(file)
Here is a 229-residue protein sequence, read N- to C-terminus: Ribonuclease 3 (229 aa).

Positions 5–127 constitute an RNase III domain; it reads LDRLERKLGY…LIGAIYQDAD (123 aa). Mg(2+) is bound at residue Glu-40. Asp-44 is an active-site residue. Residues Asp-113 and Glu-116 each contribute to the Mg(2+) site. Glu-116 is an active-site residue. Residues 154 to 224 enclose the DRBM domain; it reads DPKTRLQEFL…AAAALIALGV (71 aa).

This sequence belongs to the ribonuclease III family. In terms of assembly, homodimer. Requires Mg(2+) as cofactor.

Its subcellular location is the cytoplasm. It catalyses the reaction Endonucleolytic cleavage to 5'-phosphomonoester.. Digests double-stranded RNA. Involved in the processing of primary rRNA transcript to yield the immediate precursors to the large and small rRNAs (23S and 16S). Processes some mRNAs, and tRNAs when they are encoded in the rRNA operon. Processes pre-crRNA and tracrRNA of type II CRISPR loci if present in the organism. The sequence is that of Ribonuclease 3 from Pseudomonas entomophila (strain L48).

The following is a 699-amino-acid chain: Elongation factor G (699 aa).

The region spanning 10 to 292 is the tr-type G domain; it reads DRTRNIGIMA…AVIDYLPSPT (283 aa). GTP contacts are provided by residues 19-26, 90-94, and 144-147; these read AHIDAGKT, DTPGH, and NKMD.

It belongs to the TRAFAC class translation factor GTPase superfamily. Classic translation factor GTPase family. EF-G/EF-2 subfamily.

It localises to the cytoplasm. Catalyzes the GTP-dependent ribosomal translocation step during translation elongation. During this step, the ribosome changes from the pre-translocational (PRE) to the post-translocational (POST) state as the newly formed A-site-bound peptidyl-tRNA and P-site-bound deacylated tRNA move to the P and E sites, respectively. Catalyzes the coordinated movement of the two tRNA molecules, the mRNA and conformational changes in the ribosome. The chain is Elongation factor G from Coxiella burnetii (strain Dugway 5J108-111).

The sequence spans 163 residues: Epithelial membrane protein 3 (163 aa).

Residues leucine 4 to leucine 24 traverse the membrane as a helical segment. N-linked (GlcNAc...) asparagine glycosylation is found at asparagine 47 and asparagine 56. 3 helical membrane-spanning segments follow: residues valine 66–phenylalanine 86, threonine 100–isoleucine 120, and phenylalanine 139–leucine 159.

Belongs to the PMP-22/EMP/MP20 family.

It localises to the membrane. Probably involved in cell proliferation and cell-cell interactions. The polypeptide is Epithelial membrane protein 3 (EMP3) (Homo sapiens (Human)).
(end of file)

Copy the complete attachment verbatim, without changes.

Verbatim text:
Here is a 229-residue protein sequence, read N- to C-terminus: Ribonuclease 3 (229 aa).

Positions 5–127 constitute an RNase III domain; it reads LDRLERKLGY…LIGAIYQDAD (123 aa). Mg(2+) is bound at residue Glu-40. Asp-44 is an active-site residue. Residues Asp-113 and Glu-116 each contribute to the Mg(2+) site. Glu-116 is an active-site residue. Residues 154 to 224 enclose the DRBM domain; it reads DPKTRLQEFL…AAAALIALGV (71 aa).

This sequence belongs to the ribonuclease III family. In terms of assembly, homodimer. Requires Mg(2+) as cofactor.

Its subcellular location is the cytoplasm. It catalyses the reaction Endonucleolytic cleavage to 5'-phosphomonoester.. Digests double-stranded RNA. Involved in the processing of primary rRNA transcript to yield the immediate precursors to the large and small rRNAs (23S and 16S). Processes some mRNAs, and tRNAs when they are encoded in the rRNA operon. Processes pre-crRNA and tracrRNA of type II CRISPR loci if present in the organism. The sequence is that of Ribonuclease 3 from Pseudomonas entomophila (strain L48).

The following is a 699-amino-acid chain: Elongation factor G (699 aa).

The region spanning 10 to 292 is the tr-type G domain; it reads DRTRNIGIMA…AVIDYLPSPT (283 aa). GTP contacts are provided by residues 19-26, 90-94, and 144-147; these read AHIDAGKT, DTPGH, and NKMD.

It belongs to the TRAFAC class translation factor GTPase superfamily. Classic translation factor GTPase family. EF-G/EF-2 subfamily.

It localises to the cytoplasm. Catalyzes the GTP-dependent ribosomal translocation step during translation elongation. During this step, the ribosome changes from the pre-translocational (PRE) to the post-translocational (POST) state as the newly formed A-site-bound peptidyl-tRNA and P-site-bound deacylated tRNA move to the P and E sites, respectively. Catalyzes the coordinated movement of the two tRNA molecules, the mRNA and conformational changes in the ribosome. The chain is Elongation factor G from Coxiella burnetii (strain Dugway 5J108-111).

The sequence spans 163 residues: Epithelial membrane protein 3 (163 aa).

Residues leucine 4 to leucine 24 traverse the membrane as a helical segment. N-linked (GlcNAc...) asparagine glycosylation is found at asparagine 47 and asparagine 56. 3 helical membrane-spanning segments follow: residues valine 66–phenylalanine 86, threonine 100–isoleucine 120, and phenylalanine 139–leucine 159.

Belongs to the PMP-22/EMP/MP20 family.

It localises to the membrane. Probably involved in cell proliferation and cell-cell interactions. The polypeptide is Epithelial membrane protein 3 (EMP3) (Homo sapiens (Human)).